Shaker won TechCrunch Disrupt a few hours ago and the tech community seems to be getting a fair bit of hate on for them. I’ll be the first to admit that Shaker is not, in any conceivable way, earth shaking. But after playing with Shaker for just a few minutes, I think it was a solid choice for a few reasons:
1) Any product that seems obvious in retrospect is positioned for success
In general, I have three reactions to new startups:
- This is awful!
- What am I supposed to do with this?
- This should have been obvious.
Color is a pretty good example of “this is awful” — most people tried it and walked away thinking “man, this sucks”. They weren’t confused by why it was useful — most people I talked to were pretty bullish on the general idea. Ad-hoc aggregation of location-based media is a brilliant idea. But the interface seemed to have been designed by Amish people. Companies in this camp tend to die quickly in the marketplace.
Twitter is a great example of “what am I supposed to do with this” — most people initially tried it and didn’t understand why it might be useful to them. But over time, Twitter has shown that it fills an important roll in peoples’ lives, both in terms of one-to-many broadcasting with a low cognitive load and as a signal for important information. Companies in this camp are often victims of being too early in the marketplace, but when a company succeeds, they tend to succeed BIG.
I put Shaker in the third category of “this should have been obvious” — where people look at it and go “well, duh!” What it means to me is that the product fills an obvious existing need and it does so in an extremely intuitive and polished manner. Shaker is not the first attempt at 3D Facebook chat, but it’s the only one that anyone in my peer group remembers because it’s the only one that is any good. Companies in this last category don’t typically go huge, but they almost always have a fantastic exit. So on this factor alone I think they were a great choice for winning TC Disrupt.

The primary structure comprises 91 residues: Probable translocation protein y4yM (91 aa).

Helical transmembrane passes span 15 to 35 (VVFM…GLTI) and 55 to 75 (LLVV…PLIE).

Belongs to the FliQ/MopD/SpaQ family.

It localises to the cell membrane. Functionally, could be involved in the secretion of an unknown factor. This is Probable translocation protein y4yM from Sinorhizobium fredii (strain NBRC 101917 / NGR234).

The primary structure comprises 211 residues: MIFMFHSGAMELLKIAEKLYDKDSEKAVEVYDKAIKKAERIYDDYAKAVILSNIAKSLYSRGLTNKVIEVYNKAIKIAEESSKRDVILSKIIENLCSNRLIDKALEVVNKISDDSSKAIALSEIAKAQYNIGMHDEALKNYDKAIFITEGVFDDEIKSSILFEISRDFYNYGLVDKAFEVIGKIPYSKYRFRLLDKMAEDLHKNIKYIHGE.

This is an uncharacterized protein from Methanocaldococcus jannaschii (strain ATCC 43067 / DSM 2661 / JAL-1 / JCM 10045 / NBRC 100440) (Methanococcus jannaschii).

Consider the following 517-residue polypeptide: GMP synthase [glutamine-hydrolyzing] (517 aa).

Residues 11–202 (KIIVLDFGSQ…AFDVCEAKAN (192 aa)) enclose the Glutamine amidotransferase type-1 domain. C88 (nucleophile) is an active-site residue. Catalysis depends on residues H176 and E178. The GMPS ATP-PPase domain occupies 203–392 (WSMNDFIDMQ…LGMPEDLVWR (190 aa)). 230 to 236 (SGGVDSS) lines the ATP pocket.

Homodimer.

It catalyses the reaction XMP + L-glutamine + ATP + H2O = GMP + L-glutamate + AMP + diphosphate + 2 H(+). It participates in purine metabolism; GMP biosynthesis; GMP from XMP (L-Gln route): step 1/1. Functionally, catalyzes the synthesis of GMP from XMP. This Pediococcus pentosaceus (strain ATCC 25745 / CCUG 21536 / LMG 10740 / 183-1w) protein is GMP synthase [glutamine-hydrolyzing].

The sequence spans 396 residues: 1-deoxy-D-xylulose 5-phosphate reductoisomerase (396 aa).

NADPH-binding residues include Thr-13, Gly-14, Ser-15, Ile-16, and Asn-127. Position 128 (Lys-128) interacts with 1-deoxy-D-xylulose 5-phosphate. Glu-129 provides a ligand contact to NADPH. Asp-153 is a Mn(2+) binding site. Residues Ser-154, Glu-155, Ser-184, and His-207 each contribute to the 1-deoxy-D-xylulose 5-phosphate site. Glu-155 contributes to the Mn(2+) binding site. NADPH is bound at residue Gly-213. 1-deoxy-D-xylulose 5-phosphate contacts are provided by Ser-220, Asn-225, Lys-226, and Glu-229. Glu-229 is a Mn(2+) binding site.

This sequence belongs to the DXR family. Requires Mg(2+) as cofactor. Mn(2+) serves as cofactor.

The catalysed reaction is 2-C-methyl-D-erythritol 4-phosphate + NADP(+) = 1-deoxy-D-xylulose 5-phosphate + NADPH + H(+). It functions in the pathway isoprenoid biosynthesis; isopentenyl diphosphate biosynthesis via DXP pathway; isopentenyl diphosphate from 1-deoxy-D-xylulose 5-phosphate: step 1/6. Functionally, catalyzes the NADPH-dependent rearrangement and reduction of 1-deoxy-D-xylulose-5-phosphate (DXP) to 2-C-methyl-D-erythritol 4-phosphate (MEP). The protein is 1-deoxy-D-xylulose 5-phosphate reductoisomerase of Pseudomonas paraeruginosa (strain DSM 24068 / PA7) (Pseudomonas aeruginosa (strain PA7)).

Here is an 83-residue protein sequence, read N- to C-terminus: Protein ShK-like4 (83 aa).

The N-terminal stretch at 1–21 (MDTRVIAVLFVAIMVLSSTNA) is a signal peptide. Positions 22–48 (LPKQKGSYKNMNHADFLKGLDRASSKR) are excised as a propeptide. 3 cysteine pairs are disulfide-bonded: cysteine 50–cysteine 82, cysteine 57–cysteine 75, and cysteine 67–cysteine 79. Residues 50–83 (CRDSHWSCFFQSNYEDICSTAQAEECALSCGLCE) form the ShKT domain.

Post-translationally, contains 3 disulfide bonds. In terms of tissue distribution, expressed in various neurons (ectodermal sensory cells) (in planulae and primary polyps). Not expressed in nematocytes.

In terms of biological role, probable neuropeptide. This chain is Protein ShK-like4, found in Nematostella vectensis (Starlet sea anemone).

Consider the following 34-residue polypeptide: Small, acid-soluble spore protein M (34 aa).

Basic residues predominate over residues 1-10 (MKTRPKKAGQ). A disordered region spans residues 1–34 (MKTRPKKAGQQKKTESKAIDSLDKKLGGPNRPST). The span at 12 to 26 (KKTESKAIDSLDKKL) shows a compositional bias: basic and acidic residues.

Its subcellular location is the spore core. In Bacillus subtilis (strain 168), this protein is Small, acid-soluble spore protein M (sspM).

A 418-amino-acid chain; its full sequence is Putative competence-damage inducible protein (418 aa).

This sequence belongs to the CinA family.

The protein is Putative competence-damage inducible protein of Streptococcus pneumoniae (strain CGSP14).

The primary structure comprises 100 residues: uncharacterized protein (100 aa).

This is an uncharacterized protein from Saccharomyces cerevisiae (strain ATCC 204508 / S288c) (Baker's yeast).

2) Identifying FOAFs and shared interests is fantastic
One of the hardest things for most people in both real world and virtual world situations is coming up with something to talk about. Shaker does a great job letting the user know what they have in common with other people in the chat room. There were multiple occasions where I started a chat with someone with “How do you know Brenda Brathwaite?” or “Hey, I like Adam Ant too!”
The bigger Shaker gets, the less likely it is that you will know people in a random room. They’ve done a great job in providing easy avenues to starting conversations with strangers and that could be a fundamental factor for sustaining long-term growth.
3) It does a great job of delivering presence
I chatted with three friends during my time on Shaker. In each case, when I left the conversation, the obvious thing to say was “nice seeing you”. This is incredibly powerful.
We were all using generic avatars in a virtual space. Texting one another. I chat with folks on Skype and AIM all the time and I have never been compelled to say “great seeing you”. This implies that Shaker provides a much greater sense of tangible presence than other online chat mediums I’ve used. And it’s not just the fact that it’s in 3D — I never said “nice to see you” to anyone during those dark, early days of Second Life.
Now, some of this may be due to the fact that I don’t normally stumble upon people at random on Skype or AIM. We seek each other out, typically with a specific need. But so what, the feeling remains the same, regardless of the source.
So, yeah, Shaker isn’t going to turn your world upside down. It’s not going to cause you to re-evaluate your life. It won’t solve the jobs crisis, help educate the kids or fix global warming. And the more time I spend online, the more I yearn to be a part of something meaningful. But that doesn’t mean that Shaker isn’t objectively a winner. Great job, guys. You’ve earned the award.